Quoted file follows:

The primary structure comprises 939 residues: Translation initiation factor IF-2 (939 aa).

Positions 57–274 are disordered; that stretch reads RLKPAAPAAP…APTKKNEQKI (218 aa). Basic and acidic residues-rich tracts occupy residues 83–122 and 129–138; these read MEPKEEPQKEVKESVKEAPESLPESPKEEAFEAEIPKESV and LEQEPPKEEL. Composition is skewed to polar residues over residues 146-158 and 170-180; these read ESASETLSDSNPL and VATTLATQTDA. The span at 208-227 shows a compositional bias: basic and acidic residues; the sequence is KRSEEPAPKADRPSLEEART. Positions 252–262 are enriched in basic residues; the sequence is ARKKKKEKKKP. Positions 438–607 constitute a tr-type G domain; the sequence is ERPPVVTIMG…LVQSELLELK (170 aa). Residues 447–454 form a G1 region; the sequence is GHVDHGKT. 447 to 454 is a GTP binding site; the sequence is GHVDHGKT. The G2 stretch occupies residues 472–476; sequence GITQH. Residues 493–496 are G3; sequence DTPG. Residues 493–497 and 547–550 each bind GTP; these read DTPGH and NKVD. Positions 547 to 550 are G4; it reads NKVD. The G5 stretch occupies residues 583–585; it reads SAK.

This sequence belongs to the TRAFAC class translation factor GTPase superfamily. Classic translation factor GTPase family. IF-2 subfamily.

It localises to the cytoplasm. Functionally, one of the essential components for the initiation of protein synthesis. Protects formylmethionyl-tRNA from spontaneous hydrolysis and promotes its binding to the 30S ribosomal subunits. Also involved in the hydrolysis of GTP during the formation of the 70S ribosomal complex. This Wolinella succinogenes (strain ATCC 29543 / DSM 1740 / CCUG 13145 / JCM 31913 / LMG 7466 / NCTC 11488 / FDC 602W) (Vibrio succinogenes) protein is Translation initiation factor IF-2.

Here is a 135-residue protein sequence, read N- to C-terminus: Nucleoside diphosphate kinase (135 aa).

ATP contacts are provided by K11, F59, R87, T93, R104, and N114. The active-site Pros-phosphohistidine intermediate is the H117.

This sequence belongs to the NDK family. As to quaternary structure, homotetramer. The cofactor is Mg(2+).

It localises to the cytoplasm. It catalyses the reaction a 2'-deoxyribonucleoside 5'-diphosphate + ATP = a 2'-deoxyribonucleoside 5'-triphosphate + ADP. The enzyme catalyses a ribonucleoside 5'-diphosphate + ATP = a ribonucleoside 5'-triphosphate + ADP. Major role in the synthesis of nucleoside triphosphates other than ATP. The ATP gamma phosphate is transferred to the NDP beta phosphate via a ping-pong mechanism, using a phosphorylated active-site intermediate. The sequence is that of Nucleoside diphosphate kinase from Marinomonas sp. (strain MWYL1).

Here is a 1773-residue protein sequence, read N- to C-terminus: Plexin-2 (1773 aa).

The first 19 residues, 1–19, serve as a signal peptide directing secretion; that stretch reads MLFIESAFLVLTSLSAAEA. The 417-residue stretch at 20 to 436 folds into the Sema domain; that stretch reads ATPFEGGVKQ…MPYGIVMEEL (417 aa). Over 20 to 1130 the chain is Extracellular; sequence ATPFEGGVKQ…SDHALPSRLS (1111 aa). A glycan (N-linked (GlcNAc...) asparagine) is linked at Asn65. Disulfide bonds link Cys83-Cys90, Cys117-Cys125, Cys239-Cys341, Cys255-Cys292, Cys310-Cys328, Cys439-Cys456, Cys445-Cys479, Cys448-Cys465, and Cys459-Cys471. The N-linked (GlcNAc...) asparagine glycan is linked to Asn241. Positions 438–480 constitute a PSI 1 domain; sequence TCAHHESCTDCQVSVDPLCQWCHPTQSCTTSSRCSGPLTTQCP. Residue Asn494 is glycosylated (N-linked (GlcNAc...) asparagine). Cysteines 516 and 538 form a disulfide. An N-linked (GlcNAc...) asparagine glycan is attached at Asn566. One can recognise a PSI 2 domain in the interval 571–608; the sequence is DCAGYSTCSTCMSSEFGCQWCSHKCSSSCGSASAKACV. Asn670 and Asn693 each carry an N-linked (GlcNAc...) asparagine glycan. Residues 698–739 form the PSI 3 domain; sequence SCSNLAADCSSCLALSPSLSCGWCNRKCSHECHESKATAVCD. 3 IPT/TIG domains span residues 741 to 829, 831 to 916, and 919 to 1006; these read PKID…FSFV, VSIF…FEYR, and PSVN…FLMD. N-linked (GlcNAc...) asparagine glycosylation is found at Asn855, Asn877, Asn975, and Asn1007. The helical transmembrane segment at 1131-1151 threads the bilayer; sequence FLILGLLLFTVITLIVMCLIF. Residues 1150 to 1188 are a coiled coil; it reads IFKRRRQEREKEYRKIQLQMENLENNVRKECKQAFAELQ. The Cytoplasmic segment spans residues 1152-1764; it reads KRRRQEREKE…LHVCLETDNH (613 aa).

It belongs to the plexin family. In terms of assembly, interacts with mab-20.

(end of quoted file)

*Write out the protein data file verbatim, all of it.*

The primary structure comprises 939 residues: Translation initiation factor IF-2 (939 aa).

Positions 57–274 are disordered; that stretch reads RLKPAAPAAP…APTKKNEQKI (218 aa). Basic and acidic residues-rich tracts occupy residues 83–122 and 129–138; these read MEPKEEPQKEVKESVKEAPESLPESPKEEAFEAEIPKESV and LEQEPPKEEL. Composition is skewed to polar residues over residues 146-158 and 170-180; these read ESASETLSDSNPL and VATTLATQTDA. The span at 208-227 shows a compositional bias: basic and acidic residues; the sequence is KRSEEPAPKADRPSLEEART. Positions 252–262 are enriched in basic residues; the sequence is ARKKKKEKKKP. Positions 438–607 constitute a tr-type G domain; the sequence is ERPPVVTIMG…LVQSELLELK (170 aa). Residues 447–454 form a G1 region; the sequence is GHVDHGKT. 447 to 454 is a GTP binding site; the sequence is GHVDHGKT. The G2 stretch occupies residues 472–476; sequence GITQH. Residues 493–496 are G3; sequence DTPG. Residues 493–497 and 547–550 each bind GTP; these read DTPGH and NKVD. Positions 547 to 550 are G4; it reads NKVD. The G5 stretch occupies residues 583–585; it reads SAK.

This sequence belongs to the TRAFAC class translation factor GTPase superfamily. Classic translation factor GTPase family. IF-2 subfamily.

It localises to the cytoplasm. Functionally, one of the essential components for the initiation of protein synthesis. Protects formylmethionyl-tRNA from spontaneous hydrolysis and promotes its binding to the 30S ribosomal subunits. Also involved in the hydrolysis of GTP during the formation of the 70S ribosomal complex. This Wolinella succinogenes (strain ATCC 29543 / DSM 1740 / CCUG 13145 / JCM 31913 / LMG 7466 / NCTC 11488 / FDC 602W) (Vibrio succinogenes) protein is Translation initiation factor IF-2.

Here is a 135-residue protein sequence, read N- to C-terminus: Nucleoside diphosphate kinase (135 aa).

ATP contacts are provided by K11, F59, R87, T93, R104, and N114. The active-site Pros-phosphohistidine intermediate is the H117.

This sequence belongs to the NDK family. As to quaternary structure, homotetramer. The cofactor is Mg(2+).

It localises to the cytoplasm. It catalyses the reaction a 2'-deoxyribonucleoside 5'-diphosphate + ATP = a 2'-deoxyribonucleoside 5'-triphosphate + ADP. The enzyme catalyses a ribonucleoside 5'-diphosphate + ATP = a ribonucleoside 5'-triphosphate + ADP. Major role in the synthesis of nucleoside triphosphates other than ATP. The ATP gamma phosphate is transferred to the NDP beta phosphate via a ping-pong mechanism, using a phosphorylated active-site intermediate. The sequence is that of Nucleoside diphosphate kinase from Marinomonas sp. (strain MWYL1).

Here is a 1773-residue protein sequence, read N- to C-terminus: Plexin-2 (1773 aa).

The first 19 residues, 1–19, serve as a signal peptide directing secretion; that stretch reads MLFIESAFLVLTSLSAAEA. The 417-residue stretch at 20 to 436 folds into the Sema domain; that stretch reads ATPFEGGVKQ…MPYGIVMEEL (417 aa). Over 20 to 1130 the chain is Extracellular; sequence ATPFEGGVKQ…SDHALPSRLS (1111 aa). A glycan (N-linked (GlcNAc...) asparagine) is linked at Asn65. Disulfide bonds link Cys83-Cys90, Cys117-Cys125, Cys239-Cys341, Cys255-Cys292, Cys310-Cys328, Cys439-Cys456, Cys445-Cys479, Cys448-Cys465, and Cys459-Cys471. The N-linked (GlcNAc...) asparagine glycan is linked to Asn241. Positions 438–480 constitute a PSI 1 domain; sequence TCAHHESCTDCQVSVDPLCQWCHPTQSCTTSSRCSGPLTTQCP. Residue Asn494 is glycosylated (N-linked (GlcNAc...) asparagine). Cysteines 516 and 538 form a disulfide. An N-linked (GlcNAc...) asparagine glycan is attached at Asn566. One can recognise a PSI 2 domain in the interval 571–608; the sequence is DCAGYSTCSTCMSSEFGCQWCSHKCSSSCGSASAKACV. Asn670 and Asn693 each carry an N-linked (GlcNAc...) asparagine glycan. Residues 698–739 form the PSI 3 domain; sequence SCSNLAADCSSCLALSPSLSCGWCNRKCSHECHESKATAVCD. 3 IPT/TIG domains span residues 741 to 829, 831 to 916, and 919 to 1006; these read PKID…FSFV, VSIF…FEYR, and PSVN…FLMD. N-linked (GlcNAc...) asparagine glycosylation is found at Asn855, Asn877, Asn975, and Asn1007. The helical transmembrane segment at 1131-1151 threads the bilayer; sequence FLILGLLLFTVITLIVMCLIF. Residues 1150 to 1188 are a coiled coil; it reads IFKRRRQEREKEYRKIQLQMENLENNVRKECKQAFAELQ. The Cytoplasmic segment spans residues 1152-1764; it reads KRRRQEREKE…LHVCLETDNH (613 aa).

It belongs to the plexin family. In terms of assembly, interacts with mab-20.